Ali Akbar Khan

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Ustad Ali Akbar Khan was a very famous sarod player. He was born into a family of musicians, and his father, who was a well-known percussionist of his time, taught him how to play. He started playing instruments when he was three years old, and by the time he was 13, his father thought he was good enough to play in public. Khan became a full-time music composer for All India Radio, Lucknow, after working as a court musician for one of the Maharajas of Rajasthan. Later, he worked in the Indian film industry by making music for famous directors like Satyajit Ray. Khan wanted to spend his life spreading the essence of traditional Indian music all over the world. That’s why he started the Ali Akbar College of Music in Calcutta, as well as in the United States and Switzerland. He is known for his epic jugalbandis (musical collaborations) with famous musicians like Ravi Shankar, Nikhil Banerjee, and violinist L. Subramaniam.

Early years and childhood

Ali Akbar Khan was born to Allaudin Khan and Madina Begum in Comilla, which is now in Bangladesh but was then called East Bengal. His father was a well-known musician and teacher, and when he was only three years old, he started teaching him.

Khan’s uncle, Fakir Aftabuddin, taught him how to play the drums. So he could learn a lot about music, his uncle made sure he knew how to sing and play different instruments well. In addition to his uncle, his father kept teaching him until he died in 1972.

Khan was taught by famous musicians like the sarod player Timir Baran and the flutist Pannalal Ghosh while he was learning. These musicians came to his father’s house to study with him. After a while, his sister Annapurna Devi joined him in his lessons.

Ali Khan’s Career

Khan gave his first public performance in 1936 at a music conference in Allahabad. He had been learning music for years and had been taught by the best in the business. At the time, he was only 13 years old.

The next year, in 1938, Khan gave his first performance on All India Radio (AIR) in Bombay, Maharashtra. He was joined at the table by Alla Rakha. After a few years, it became normal for him to perform once a month on AIR. He was also appearing on AIR, Lucknow, more often.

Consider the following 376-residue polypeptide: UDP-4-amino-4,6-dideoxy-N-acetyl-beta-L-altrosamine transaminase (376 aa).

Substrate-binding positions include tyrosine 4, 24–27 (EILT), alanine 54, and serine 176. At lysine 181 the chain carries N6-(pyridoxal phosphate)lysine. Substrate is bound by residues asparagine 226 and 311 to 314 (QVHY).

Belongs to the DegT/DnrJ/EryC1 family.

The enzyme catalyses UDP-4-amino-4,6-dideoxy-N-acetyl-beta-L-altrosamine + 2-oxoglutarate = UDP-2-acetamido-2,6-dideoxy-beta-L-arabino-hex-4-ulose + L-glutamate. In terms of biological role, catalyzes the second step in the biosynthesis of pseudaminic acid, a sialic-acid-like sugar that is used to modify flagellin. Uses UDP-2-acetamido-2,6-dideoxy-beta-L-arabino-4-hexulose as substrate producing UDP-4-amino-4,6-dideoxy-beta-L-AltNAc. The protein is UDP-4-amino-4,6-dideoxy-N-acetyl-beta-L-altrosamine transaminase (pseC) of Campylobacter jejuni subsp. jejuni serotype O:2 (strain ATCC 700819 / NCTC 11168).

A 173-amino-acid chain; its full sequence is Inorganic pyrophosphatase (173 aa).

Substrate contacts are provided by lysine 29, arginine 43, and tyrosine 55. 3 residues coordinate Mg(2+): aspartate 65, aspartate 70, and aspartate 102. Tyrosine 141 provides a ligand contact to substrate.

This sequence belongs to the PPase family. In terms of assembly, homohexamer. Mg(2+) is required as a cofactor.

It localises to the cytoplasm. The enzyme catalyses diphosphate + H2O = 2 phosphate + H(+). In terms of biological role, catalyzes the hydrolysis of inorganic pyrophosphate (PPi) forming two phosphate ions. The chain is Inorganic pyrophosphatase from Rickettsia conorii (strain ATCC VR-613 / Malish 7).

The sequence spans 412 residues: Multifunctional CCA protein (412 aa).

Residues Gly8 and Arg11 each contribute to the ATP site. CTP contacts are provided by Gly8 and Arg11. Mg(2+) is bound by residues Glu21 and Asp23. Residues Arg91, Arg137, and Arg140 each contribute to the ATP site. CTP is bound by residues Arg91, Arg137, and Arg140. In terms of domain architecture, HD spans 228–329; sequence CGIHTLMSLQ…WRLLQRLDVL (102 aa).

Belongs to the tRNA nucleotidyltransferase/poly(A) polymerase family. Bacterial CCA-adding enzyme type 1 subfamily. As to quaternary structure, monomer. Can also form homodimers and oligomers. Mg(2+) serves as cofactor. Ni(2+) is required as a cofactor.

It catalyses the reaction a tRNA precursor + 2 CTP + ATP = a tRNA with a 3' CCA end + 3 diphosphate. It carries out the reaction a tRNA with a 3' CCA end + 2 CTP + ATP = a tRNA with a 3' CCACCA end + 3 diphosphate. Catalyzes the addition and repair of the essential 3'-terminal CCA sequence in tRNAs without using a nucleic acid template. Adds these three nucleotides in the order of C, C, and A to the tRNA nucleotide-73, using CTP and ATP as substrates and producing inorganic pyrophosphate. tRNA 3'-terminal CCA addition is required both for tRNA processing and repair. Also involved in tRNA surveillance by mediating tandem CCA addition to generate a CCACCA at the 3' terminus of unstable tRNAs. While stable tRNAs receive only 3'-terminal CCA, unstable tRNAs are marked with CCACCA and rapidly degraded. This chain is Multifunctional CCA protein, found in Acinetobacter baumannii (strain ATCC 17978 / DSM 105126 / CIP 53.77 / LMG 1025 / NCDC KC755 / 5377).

Khan played the sarod with Ravi Shankar at his first performance in 1939. This was at the same music conference in Allahabad, Uttar Pradesh, where Ravi Shankar also gave his first performance.

In 1943, his father persuaded the Maharaja of Jodhpur, Hanwant Singh, to hire him as a court musician. There, he mostly taught other musicians how to play music and put on solo shows. Hanwant Singh was the one who gave him the name “Ustad.”

Ravi Shankar and Khan both left Maihar in 1944 to start working as professional musicians. Shankar moved to Bombay, while Khan became the youngest Music Director for AIR in Lucknow. He used to play by himself and write music for the radio ensemble.

He started making his series of 78 rpm records at the HMV Studios in Bombay in 1945. He wrote a new piece of music called Raga Chandranandan for one of these records. This record was a huge hit in India, and it was also heard all over the world.

Khan began the Ali Akbar College of Music in 1956 in Calcutta. The only reason he did that was to teach and spread Indian classical music and keep it from drying out as time went on and new age music came along.

He also started a school with the same name in Berkeley, California, in 1967. It moved to San Rafael, California, a few years later. Around this time, he played with Shankar Ghosh in Boston as part of the Peabody Mason Concert series. A few decades later, he started another Ali Akbar College of Music in Basel, Switzerland.

Khan’s popularity grew, and he was asked to write music for movies like Chetan Anand’s Aandhiyan (1952), Satyajit Ray’s Devi (1960), Merchant-The Ivory’s Householder, and Tapan Sinha’s Khudito Pashan (“Hungry stones,” 1960), among others.

Khan played at the Concert for Bangladesh at Madison Square Garden in 1971. He was there with Ravi Shankar, Alla Rakha, and Kamala Chakravarty. George Harrison, Bob Dylan, Eric Clapton, and Ringo Starr were also there.

Khan spent a large part of his life promoting and preserving traditional Indian music. He started the Ali Akbar College of Music in Calcutta and also took it to the west. He worked hard to make sure that traditional Indian music got the attention it deserves from the rest of the world.

Awards & Achievements

Khan got many awards for his great work in Indian classical music, such as the Padma Vibhushan, the MacArthur Fellowship, the National Heritage Fellowship, and so on. He was also nominated for two Grammys.

Personal History and Legacies

Khan was married three times and had a total of seven sons and four daughters with each of his wives.
Before he died, he had lived in the United States for almost 40 years. In 2009, he died in San Anselmo, California, of kidney failure.

Estimated Net worth

Zahid Ali Akbar Khan is thought to have a $2 million net worth, and his main source of income is as an engineer. We don’t know enough about Zahid Ali Akbar Khan’s cars or about his way of life to say much about either.


Khan wrote the music for the title song “Har Kahin Pe Shaadmani,” which was sung by Lata Mangeshkar. Out of respect for Khan, she sang it for free.

Many well-known musicians, like Ravi Shankar, Nikhil Banerjee, and violinist L. Subramaniam, played with him in jugalbandis.